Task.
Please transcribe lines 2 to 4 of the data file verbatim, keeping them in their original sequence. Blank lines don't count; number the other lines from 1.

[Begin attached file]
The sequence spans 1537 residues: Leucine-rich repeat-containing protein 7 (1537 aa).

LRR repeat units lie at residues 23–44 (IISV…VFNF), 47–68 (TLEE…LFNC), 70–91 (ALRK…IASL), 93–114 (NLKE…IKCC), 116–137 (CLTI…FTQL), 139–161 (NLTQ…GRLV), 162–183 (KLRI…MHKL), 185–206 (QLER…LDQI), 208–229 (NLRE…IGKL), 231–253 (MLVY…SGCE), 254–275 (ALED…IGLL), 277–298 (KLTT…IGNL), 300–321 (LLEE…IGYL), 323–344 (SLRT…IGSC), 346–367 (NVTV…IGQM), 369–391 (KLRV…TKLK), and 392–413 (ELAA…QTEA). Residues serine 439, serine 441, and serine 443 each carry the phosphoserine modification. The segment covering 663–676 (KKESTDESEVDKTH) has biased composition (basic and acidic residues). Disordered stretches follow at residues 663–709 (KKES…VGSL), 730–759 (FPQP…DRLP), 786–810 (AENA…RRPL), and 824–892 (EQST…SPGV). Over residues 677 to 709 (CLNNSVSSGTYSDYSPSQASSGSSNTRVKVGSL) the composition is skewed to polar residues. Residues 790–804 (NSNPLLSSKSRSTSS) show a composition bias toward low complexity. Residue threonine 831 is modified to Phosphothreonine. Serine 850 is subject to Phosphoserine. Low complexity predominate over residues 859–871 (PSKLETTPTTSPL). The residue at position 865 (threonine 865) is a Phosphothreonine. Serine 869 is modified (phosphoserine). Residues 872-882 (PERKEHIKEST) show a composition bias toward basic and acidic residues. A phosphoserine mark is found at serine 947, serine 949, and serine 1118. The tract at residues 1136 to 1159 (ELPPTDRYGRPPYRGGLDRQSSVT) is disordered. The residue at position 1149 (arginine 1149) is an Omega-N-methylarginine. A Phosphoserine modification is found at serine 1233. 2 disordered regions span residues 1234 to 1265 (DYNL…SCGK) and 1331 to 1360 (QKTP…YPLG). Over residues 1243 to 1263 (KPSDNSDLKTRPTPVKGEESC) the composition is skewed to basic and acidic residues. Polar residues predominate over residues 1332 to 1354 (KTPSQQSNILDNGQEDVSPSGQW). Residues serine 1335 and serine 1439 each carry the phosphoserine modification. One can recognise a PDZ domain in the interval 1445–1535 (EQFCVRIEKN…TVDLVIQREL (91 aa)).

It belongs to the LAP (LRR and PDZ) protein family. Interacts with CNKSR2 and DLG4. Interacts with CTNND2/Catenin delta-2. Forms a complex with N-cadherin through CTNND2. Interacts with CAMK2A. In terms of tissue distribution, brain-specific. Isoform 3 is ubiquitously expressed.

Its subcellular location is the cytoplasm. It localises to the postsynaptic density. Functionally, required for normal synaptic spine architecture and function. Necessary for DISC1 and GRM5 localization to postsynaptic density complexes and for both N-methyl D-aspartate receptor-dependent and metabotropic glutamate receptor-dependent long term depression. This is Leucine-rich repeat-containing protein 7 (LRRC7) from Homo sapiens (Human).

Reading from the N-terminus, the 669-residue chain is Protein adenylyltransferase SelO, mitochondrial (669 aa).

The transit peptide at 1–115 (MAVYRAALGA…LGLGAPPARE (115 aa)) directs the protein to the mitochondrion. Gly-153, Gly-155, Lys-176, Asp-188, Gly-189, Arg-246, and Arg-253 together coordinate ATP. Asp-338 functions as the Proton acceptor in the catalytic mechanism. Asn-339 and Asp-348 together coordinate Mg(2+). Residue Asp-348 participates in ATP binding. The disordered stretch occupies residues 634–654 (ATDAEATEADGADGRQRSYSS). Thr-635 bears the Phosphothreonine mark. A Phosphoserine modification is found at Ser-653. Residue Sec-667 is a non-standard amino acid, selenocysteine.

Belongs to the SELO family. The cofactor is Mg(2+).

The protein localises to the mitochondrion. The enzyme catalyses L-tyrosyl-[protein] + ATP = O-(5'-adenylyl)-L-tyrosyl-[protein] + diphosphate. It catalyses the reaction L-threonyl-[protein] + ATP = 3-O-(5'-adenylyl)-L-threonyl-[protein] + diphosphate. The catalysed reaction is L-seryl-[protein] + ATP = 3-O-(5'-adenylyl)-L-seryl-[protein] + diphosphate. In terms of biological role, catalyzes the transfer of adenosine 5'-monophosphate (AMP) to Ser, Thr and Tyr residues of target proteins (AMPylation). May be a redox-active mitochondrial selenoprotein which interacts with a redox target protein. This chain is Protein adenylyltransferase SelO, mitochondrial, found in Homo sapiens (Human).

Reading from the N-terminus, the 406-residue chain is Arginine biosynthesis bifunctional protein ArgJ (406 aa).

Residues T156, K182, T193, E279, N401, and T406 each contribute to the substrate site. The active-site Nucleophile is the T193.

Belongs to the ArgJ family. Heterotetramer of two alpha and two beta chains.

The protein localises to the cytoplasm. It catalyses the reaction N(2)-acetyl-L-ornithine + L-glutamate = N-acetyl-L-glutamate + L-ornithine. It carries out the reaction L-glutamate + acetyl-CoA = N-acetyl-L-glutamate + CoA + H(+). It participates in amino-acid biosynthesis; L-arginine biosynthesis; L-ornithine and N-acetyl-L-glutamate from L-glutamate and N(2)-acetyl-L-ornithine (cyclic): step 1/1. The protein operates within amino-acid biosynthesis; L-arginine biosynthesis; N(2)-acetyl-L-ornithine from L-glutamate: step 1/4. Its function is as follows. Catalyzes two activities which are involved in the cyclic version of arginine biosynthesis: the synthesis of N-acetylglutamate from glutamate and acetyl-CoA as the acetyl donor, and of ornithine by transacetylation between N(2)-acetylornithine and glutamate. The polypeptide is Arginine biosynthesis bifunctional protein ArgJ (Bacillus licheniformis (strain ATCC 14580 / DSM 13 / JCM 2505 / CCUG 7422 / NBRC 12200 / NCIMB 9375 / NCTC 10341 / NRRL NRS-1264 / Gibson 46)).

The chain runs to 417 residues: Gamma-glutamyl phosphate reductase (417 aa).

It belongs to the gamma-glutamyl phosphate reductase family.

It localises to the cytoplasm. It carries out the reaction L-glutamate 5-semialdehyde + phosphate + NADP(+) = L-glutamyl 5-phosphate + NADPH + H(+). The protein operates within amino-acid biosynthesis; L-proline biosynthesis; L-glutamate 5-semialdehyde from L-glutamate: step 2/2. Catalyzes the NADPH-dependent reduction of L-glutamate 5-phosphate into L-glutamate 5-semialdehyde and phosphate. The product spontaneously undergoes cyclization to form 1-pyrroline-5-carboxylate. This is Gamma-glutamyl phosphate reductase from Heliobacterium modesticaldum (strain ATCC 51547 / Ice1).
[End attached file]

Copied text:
LRR repeat units lie at residues 23–44 (IISV…VFNF), 47–68 (TLEE…LFNC), 70–91 (ALRK…IASL), 93–114 (NLKE…IKCC), 116–137 (CLTI…FTQL), 139–161 (NLTQ…GRLV), 162–183 (KLRI…MHKL), 185–206 (QLER…LDQI), 208–229 (NLRE…IGKL), 231–253 (MLVY…SGCE), 254–275 (ALED…IGLL), 277–298 (KLTT…IGNL), 300–321 (LLEE…IGYL), 323–344 (SLRT…IGSC), 346–367 (NVTV…IGQM), 369–391 (KLRV…TKLK), and 392–413 (ELAA…QTEA). Residues serine 439, serine 441, and serine 443 each carry the phosphoserine modification. The segment covering 663–676 (KKESTDESEVDKTH) has biased composition (basic and acidic residues). Disordered stretches follow at residues 663–709 (KKES…VGSL), 730–759 (FPQP…DRLP), 786–810 (AENA…RRPL), and 824–892 (EQST…SPGV). Over residues 677 to 709 (CLNNSVSSGTYSDYSPSQASSGSSNTRVKVGSL) the composition is skewed to polar residues. Residues 790–804 (NSNPLLSSKSRSTSS) show a composition bias toward low complexity. Residue threonine 831 is modified to Phosphothreonine. Serine 850 is subject to Phosphoserine. Low complexity predominate over residues 859–871 (PSKLETTPTTSPL). The residue at position 865 (threonine 865) is a Phosphothreonine. Serine 869 is modified (phosphoserine). Residues 872-882 (PERKEHIKEST) show a composition bias toward basic and acidic residues. A phosphoserine mark is found at serine 947, serine 949, and serine 1118. The tract at residues 1136 to 1159 (ELPPTDRYGRPPYRGGLDRQSSVT) is disordered. The residue at position 1149 (arginine 1149) is an Omega-N-methylarginine. A Phosphoserine modification is found at serine 1233. 2 disordered regions span residues 1234 to 1265 (DYNL…SCGK) and 1331 to 1360 (QKTP…YPLG). Over residues 1243 to 1263 (KPSDNSDLKTRPTPVKGEESC) the composition is skewed to basic and acidic residues. Polar residues predominate over residues 1332 to 1354 (KTPSQQSNILDNGQEDVSPSGQW). Residues serine 1335 and serine 1439 each carry the phosphoserine modification. One can recognise a PDZ domain in the interval 1445–1535 (EQFCVRIEKN…TVDLVIQREL (91 aa)).

It belongs to the LAP (LRR and PDZ) protein family. Interacts with CNKSR2 and DLG4. Interacts with CTNND2/Catenin delta-2. Forms a complex with N-cadherin through CTNND2. Interacts with CAMK2A. In terms of tissue distribution, brain-specific. Isoform 3 is ubiquitously expressed.

Its subcellular location is the cytoplasm. It localises to the postsynaptic density. Functionally, required for normal synaptic spine architecture and function. Necessary for DISC1 and GRM5 localization to postsynaptic density complexes and for both N-methyl D-aspartate receptor-dependent and metabotropic glutamate receptor-dependent long term depression. This is Leucine-rich repeat-containing protein 7 (LRRC7) from Homo sapiens (Human).